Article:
6. [For the sake of the forum's posterity] I've managed to gather a few leads in the few hours since my original post. The first is that double edged blades are apparently more widely available in Mexico then I originally thought. The trick to finding a source of them is to either: Visit local pharmacies and personally ask the pharmacist or drug store clerk if they have any in stock, being mindful of the fact that these blades are typically kept separate from the other shaving implements (usually behind the front counter) and are sold in tiny boxes (typically four or ten to a box) only 'over the counter' to prevent shoplifting; or Ask a local barber where they are sold.The second is that a good source for the blades (and maybe also the razors themselves) are stalls that sell body care products at Guadalajara's Mercado San Juan de Dios (a.k.a Mercado Libertad). The third is that blades, razors and brushes appear regularly for sale on mercadolibre.com.mx (search for "Rastrillo" or "Navajas Para Afeitar" or "Navaja Doble Filo" or "brocha de barbero") and, regarding countries further south, also on other mercadolibre sites. The fourth is that it may be possible to find pre-owned razors ("rastrillos" in Mexico) by perusing some of the local second hand shops.
  7. [Writing from Ajijic] Quite by accident I happened to recently stumble upon a local source of double-edged razor blades (see my avatar for an image of what I'm talking about). The shop did not have any actual razors (the handle and head assembly that holds the blade) but the fact that they stock blades now has me wondering if 1) there's a shop somewhere in town that does sell safety razors (maybe the Wednesday tiangus is a source for used razors?) and 2) if double-edged blades can be be commonly found everywhere else in Mexico (and even points further south?). On this last point, a quick google search reveals that Mexico, Brazil and Argentina (at least) appear to still be manufacturing sites for these 'old-fashioned' double-edged blades, something that perhaps bodes well for their availability locally. For some background, I used to shave with a safety razor but more recently began relying on a Gillette Sensor Excel (the kind that permits the heads to be replaced). However, for the last couple of years while travelling in central Mexico its been near impossible to find compatible replacement heads, and particularly so in Jalisco state. And until yesterday at least (when I happened upon the double-edged blades) it appeared as though everything and everyone was migrating to either low- quality disposables or astronomically expensive four (or more) bladed disposables. So, after coming to terms with the unreliability of finding Sensor Excel replacement heads, I sent home my Sensor Excel razor and have been using disposable razors (made from recycled plastic at least) ever since. But given my aversion to producing non-recyclable garbage, I've been regularly on the hunt for an more eco-friendly alternative. And now perhaps I've managed to find one in safety razors. So, does anyone have any relevant information or personal experience that might aid me in ascertaining the feasibility of transitioning back to safety razors? Thanks.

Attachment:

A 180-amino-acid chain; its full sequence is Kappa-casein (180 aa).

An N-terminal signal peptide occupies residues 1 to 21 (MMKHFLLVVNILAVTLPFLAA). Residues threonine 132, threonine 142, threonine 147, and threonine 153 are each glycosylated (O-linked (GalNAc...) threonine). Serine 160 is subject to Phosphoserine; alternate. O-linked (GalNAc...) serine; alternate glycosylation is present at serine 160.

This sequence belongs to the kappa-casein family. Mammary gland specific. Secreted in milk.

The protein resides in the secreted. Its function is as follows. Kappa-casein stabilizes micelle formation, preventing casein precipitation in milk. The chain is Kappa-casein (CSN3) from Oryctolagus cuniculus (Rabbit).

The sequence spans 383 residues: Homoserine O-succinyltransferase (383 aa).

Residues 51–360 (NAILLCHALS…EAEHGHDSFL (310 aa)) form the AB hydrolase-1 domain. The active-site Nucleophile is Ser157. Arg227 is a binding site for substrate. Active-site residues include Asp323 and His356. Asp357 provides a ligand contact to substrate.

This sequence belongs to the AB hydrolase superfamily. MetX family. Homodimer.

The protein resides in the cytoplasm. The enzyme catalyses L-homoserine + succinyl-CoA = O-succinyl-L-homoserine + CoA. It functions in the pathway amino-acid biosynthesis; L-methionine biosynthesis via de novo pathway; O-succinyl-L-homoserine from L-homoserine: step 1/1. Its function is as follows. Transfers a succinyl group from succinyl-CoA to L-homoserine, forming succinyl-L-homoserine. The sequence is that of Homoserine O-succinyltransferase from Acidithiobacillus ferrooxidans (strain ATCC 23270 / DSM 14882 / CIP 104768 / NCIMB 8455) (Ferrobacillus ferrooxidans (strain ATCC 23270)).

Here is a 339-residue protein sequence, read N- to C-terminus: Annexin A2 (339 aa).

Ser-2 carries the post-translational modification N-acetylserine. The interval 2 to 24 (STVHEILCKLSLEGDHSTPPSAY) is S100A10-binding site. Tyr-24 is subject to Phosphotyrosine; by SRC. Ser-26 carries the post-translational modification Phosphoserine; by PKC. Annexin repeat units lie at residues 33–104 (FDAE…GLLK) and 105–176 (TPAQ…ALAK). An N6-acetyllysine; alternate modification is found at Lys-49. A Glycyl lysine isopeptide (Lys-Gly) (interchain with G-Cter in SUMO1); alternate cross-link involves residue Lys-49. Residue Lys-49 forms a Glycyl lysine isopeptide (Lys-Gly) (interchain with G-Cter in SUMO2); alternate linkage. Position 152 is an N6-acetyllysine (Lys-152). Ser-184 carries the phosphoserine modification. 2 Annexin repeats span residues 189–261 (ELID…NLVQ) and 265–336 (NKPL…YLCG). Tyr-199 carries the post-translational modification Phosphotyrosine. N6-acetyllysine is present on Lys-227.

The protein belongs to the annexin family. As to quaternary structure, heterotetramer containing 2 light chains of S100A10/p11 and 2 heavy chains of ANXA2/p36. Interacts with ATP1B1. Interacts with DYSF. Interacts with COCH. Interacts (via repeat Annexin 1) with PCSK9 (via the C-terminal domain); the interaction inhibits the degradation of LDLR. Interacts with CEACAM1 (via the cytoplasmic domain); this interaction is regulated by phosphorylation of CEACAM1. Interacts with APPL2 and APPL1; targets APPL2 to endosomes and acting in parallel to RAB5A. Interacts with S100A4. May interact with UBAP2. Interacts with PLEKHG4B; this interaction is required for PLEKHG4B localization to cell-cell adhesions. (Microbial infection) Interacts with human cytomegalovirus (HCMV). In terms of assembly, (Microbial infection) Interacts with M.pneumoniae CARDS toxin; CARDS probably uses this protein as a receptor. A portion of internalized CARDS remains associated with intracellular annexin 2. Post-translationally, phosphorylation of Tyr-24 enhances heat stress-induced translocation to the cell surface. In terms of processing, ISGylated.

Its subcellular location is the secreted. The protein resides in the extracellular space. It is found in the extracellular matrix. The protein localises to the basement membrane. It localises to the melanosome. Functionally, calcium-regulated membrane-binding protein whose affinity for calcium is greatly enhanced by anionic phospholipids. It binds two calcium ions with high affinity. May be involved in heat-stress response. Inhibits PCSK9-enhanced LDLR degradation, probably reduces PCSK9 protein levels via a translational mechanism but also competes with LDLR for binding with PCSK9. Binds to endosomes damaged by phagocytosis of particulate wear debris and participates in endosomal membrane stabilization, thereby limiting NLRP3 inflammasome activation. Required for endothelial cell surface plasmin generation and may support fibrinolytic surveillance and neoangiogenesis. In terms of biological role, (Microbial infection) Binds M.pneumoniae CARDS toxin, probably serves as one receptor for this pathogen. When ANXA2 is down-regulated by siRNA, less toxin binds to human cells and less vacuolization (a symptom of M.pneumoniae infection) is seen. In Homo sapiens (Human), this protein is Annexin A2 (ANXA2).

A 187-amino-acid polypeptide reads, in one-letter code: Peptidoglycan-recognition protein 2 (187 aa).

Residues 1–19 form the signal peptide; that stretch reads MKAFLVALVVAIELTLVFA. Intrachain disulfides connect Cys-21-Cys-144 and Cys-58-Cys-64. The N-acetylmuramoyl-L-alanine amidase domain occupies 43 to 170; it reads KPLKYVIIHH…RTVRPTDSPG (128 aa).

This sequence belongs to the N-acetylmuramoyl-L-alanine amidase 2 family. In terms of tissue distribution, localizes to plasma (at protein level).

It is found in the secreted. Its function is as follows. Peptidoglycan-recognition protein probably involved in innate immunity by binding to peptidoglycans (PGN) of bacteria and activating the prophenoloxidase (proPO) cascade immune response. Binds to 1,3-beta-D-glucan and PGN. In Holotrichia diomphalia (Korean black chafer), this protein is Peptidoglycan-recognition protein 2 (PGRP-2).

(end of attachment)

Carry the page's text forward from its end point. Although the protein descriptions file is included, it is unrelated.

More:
8. 2.5 X 0.7mm Male Coaxial Connector

  9. Need replacement fan.

  10. I need a permanent family!